This brings us to AY.4.2 – a sub-lineage of AY.4 – which was first noted at the end of September, though it appears it surfaced in the UK around June. It’s defined by two additional genetic mutations, Y145H and A222V, that affect the spike protein. The spike protein is a key part of the virus’s outer surface, and is the part of its structure that it uses to get inside cells.
AY.4.2 has grown steadily in volume to the point where it now accounts for about 9% of UK cases in the last 28 days. It has also been observed in a few European nations: Denmark, Germany and Ireland, to name a few.
But whether its two mutations offer the virus a selective advantage is unclear as well. A222V was previously seen last year in the B.1.177 lineage that probably emerged in Spain and was then spread across northern Europe, most likely by holidaymakers. At the time, many were sceptical that A222V conferred an advantage. Indeed, the increase in the form of the virus that’s become known as AY.4.2 seems to have only occurred since it acquired its Y145H mutation.
This mutation is within an “antigenic supersite” of the spike protein – a part of the protein that antibodies frequently recognise and target. We know that this part of the spike protein has already been modified once before by a mutation in delta’s genetic material, and that this possibly contributes to delta’s greater ability to escape immunity, as antibodies have a harder time targeting it as a result. However, the research exploring this is still in preprint, meaning it is yet to be formally reviewed – so we need to treat its findings with caution.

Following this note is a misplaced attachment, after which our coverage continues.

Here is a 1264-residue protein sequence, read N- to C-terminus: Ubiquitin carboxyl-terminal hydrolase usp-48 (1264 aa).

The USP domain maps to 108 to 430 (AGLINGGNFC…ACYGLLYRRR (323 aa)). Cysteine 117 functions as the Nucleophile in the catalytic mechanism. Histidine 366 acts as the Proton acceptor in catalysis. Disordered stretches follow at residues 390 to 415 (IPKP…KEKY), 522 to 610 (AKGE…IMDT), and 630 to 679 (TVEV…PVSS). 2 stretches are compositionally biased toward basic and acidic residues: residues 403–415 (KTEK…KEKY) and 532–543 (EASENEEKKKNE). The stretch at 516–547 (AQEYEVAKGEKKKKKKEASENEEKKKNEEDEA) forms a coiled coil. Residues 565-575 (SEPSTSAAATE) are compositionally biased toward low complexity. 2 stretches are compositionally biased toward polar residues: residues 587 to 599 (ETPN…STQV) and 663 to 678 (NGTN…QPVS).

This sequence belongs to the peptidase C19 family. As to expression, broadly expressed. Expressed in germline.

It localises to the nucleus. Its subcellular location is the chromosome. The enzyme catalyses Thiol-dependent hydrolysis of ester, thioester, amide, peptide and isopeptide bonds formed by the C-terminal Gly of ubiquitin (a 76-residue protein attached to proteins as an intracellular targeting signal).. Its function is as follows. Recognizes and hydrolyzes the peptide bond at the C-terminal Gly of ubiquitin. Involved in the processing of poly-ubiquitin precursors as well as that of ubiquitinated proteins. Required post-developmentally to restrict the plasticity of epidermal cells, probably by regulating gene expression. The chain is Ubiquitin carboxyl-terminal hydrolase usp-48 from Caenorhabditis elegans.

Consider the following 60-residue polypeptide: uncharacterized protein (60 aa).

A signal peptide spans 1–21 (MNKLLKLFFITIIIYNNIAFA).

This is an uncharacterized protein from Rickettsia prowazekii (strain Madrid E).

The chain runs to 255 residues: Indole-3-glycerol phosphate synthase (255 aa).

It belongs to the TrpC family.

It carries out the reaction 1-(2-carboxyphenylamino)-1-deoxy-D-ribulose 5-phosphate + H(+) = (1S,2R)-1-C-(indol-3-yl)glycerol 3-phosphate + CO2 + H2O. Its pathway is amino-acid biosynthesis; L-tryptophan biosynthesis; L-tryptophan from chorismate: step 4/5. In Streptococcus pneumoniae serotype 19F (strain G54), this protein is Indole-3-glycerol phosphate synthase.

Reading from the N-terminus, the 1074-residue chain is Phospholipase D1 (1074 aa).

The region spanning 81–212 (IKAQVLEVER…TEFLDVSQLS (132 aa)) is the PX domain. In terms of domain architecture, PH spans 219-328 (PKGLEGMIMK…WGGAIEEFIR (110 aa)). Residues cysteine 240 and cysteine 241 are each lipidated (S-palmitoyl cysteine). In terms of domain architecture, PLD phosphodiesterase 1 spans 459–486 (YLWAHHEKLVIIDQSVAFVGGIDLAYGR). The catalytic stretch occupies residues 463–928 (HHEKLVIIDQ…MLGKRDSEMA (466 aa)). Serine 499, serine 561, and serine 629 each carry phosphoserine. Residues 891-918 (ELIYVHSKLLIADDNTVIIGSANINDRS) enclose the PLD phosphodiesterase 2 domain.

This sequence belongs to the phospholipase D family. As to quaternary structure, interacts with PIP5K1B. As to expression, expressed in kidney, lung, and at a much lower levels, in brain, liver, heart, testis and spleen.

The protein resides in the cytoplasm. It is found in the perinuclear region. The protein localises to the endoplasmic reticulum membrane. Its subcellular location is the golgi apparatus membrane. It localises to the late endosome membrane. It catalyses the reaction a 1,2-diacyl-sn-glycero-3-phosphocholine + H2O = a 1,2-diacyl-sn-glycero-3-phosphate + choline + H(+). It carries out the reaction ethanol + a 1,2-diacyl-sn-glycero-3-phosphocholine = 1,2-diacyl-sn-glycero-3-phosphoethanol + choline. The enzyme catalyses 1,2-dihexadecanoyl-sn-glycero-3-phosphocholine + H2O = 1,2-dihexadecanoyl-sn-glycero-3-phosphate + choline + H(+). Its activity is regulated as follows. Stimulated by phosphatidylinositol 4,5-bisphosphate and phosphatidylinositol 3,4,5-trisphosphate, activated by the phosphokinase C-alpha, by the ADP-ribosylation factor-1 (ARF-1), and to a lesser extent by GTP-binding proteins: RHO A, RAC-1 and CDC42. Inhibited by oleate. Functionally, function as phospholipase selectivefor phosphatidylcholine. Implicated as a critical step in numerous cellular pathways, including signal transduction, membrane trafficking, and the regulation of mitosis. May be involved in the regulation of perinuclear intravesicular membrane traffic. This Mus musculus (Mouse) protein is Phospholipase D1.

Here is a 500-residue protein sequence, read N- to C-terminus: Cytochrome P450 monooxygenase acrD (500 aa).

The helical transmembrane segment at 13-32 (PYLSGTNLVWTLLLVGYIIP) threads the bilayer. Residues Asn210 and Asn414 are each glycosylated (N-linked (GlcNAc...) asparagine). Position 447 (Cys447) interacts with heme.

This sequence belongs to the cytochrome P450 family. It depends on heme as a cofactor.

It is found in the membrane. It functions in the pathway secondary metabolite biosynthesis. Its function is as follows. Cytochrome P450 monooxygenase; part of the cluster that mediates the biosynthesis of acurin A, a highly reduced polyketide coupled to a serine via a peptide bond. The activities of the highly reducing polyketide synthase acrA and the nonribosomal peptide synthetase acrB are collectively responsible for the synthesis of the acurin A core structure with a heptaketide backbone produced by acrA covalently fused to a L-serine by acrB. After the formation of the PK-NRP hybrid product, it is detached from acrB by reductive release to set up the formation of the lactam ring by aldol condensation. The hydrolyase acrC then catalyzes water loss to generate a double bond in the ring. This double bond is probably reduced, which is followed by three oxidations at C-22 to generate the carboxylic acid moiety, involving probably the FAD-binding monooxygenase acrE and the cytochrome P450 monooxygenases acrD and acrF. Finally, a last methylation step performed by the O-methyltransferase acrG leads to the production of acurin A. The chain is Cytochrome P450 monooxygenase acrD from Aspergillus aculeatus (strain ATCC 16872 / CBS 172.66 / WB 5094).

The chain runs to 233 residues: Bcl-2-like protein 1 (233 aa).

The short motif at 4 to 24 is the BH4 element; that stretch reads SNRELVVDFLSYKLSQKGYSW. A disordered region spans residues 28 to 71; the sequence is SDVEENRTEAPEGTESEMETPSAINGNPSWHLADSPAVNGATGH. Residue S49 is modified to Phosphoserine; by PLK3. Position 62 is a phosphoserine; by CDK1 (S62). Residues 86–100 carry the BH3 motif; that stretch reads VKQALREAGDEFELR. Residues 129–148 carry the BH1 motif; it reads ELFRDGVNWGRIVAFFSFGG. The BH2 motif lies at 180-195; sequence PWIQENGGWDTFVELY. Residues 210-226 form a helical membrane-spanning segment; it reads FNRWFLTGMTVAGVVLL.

But it’s therefore possible the Y145H mutation could give the virus an even greater ability to escape immunity by making this supersite less recognisable to antibodies.
The counterargument is that, despite introduction into several European countries, AY.4.2 has failed to take hold, dropping off the radar in Germany and Ireland – though it is lingering in Denmark. This would suggest its ability to get around immunity isn’t any greater than delta’s. Equally, it might just be that there wasn’t enough of AY.4.2 arriving in these places for it to take hold.
Really, it’s too early to tell if this is the beginning of the next dominant lineage. Any ability it might have to escape immunity needs to be confirmed by experimental work. Clearly, though, it’s emergence shows that there’s a continued need for genomic surveillance of the virus.
Matthew Bashton holds Cog-UK funding and is currently supporting SARS-CoV-2 sequencing funded by the UK Health Security Agency.
Darren Smith receives funding from Cog-UK/the UK Health Security Agency/UK Research and Innovation. He is currently a deputy director of Cog-UK and leads the funded Northumbria University hub. He also leads continuing SARS-CoV-2 genome sequencing at Northumbria University funded by the UK Health Security Agency.